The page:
Although you never want to pay criminals, it’s ultimately a business decision that every organization that’s affected by ransomware has to make, says Kathy Hughes, chief information security officer at Northwell Health in New York. “They need to weigh the cost and impact from paying a ransom against what they are able to recover, how long will it take, and how much will it cost,” she says.
While it may be tempting to pay a small ransom, such as $5000, cyber experts warn that it doesn’t guarantee full access to the original data. About one third (34%) of healthcare organizations whose data were encrypted paid the ransom to get their data back, according to a June 2021 HHS Report on Ransomware Trends. However, only 69% of the encrypted data was restored, the report states.
Criminals may also demand another payment, called “double extortion,” by threatening to post any extracted private patient or employee data on the dark web, says Hughes.
Practices sometimes choose not to pay the ransom when they know they can restore the backup files and rebuild the system for less than the ransom amount. However, it can take weeks to rebuild a fully operational IT system; meanwhile, the organization is losing thousands of dollars in patient revenue.
Criminals may retaliate against a practice that doesn’t pay the ransom by wiping the hard drives clean or posting the extracted medical, financial, and demographic data of patients on the dark web. Patients whose information has been extracted have filed class-action lawsuits against medical practices and organizations such as Scripps Health, in San Diego, California, claiming that they should have done more to keep their private information safe.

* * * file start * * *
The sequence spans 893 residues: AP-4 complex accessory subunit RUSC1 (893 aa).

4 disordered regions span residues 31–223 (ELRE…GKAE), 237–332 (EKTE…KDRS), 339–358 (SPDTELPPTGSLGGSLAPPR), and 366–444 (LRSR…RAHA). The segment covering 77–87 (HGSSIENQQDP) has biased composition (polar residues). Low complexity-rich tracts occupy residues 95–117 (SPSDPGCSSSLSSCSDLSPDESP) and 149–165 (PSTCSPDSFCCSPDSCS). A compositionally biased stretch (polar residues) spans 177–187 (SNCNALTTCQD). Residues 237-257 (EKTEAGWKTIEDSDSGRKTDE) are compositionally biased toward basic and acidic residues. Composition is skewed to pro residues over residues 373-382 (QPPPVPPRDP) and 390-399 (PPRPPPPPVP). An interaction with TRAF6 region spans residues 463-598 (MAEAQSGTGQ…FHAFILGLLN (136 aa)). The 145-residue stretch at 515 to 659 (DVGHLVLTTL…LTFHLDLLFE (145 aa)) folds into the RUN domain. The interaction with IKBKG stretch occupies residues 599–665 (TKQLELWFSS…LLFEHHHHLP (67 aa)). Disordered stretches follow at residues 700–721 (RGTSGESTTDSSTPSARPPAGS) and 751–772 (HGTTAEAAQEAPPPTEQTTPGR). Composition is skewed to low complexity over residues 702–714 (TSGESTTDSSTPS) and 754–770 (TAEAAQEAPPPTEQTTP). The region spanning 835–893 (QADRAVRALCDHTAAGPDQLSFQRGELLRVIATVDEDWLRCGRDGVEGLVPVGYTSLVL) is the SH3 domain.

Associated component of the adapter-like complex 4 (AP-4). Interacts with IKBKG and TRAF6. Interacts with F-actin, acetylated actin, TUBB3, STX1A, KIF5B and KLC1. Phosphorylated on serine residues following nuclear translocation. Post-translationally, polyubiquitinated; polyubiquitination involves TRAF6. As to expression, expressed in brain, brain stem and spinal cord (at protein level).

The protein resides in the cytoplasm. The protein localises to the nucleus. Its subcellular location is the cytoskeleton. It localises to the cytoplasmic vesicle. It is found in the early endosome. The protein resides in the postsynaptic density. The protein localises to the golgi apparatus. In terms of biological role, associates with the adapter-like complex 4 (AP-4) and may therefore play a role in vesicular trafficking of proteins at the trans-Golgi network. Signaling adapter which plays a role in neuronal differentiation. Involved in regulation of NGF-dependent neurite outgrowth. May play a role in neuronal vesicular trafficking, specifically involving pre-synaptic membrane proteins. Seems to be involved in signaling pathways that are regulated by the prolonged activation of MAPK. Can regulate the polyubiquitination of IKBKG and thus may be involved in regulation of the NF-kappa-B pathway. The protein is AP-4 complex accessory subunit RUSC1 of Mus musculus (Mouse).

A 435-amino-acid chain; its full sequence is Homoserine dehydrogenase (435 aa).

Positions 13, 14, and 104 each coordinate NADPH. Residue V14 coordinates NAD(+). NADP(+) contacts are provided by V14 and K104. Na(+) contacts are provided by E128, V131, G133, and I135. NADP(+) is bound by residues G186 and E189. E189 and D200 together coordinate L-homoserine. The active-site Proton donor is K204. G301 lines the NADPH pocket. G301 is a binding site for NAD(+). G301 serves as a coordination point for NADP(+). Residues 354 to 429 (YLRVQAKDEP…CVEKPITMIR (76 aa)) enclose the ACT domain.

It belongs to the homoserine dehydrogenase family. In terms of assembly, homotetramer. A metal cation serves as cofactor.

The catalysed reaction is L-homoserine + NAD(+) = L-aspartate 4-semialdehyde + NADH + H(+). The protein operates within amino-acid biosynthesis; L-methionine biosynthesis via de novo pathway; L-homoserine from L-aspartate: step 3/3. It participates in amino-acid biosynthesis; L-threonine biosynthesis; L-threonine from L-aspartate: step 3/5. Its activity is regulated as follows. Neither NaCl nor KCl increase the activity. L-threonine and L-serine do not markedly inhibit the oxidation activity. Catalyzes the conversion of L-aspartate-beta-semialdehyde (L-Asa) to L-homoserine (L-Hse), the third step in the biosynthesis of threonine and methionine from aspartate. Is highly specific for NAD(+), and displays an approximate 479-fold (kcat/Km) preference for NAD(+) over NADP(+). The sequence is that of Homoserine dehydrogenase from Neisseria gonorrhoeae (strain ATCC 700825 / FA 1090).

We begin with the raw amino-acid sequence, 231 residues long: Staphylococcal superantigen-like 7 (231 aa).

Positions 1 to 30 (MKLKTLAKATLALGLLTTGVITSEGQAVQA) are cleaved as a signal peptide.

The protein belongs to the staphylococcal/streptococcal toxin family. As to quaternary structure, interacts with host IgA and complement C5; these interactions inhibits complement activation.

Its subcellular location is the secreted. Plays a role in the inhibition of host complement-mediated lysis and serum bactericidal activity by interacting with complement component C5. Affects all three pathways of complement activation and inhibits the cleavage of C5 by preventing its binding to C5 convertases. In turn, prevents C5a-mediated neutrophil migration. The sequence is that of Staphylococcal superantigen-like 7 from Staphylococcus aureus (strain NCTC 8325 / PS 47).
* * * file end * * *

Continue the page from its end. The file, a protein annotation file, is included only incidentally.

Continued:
Experts also advise reporting the attack to local law enforcement, who may have cyber security experts on staff who will come on site and investigate the nature of the attack. They may also request help from the FBI’s professional cyber security team.
Having a cyber insurance policy may help offset some of the costs of an attack. However, make sure you have a good cyber security program, advises DeFord.
He suggests that small practices partner with large health systems that can donate their cyber security technology and related services legally under the updated Stark safe harbor rules. Otherwise, they may not meet the insurer’s requirements, or they may have to pay significantly higher rates.
Who Is an Easy Target?
Cyber criminals look for easy targets, says Hughes. “A lot of threat actors are not targeting a specific practice — they’re simply throwing out a net and looking for vulnerable systems on the internet.”
Small medical practices are particularly vulnerable to ransomware attacks because they lack the resources to pay for dedicated IT or cyber security staff, says Hughes, who oversees security for more than 800 outpatient practices. They’re not replacing outdated or unsupported equipment, applying regular “patches” that fix, update, or improve operating systems, application software, and Internet browsers, or using password controls.
As large practices or health systems acquire medical practices with different EHR systems, security can be more challenging. Hughes says, “Our goal at Northwell is always to get them onto our standard platform, where we use best practices for technology and security controls. In the world of security, having fewer EHR systems is better so there are fewer things to watch, fewer systems to patch, and fewer servers to monitor. From our point of view, it makes sense to have a standardized and streamlined system.”
Still, some practices may feel strongly about using their EHR system, says Hughes. When that happens, “We at least bring them up to our security standards by having them implement password controls and regular patches. We communicate and collaborate with them constantly to get them to a more secure posture.”
Cyber security lapses may have increased during the pandemic when practices had to pivot rapidly to allow administrative staff to work remotely and clinical staff to use telehealth with patients.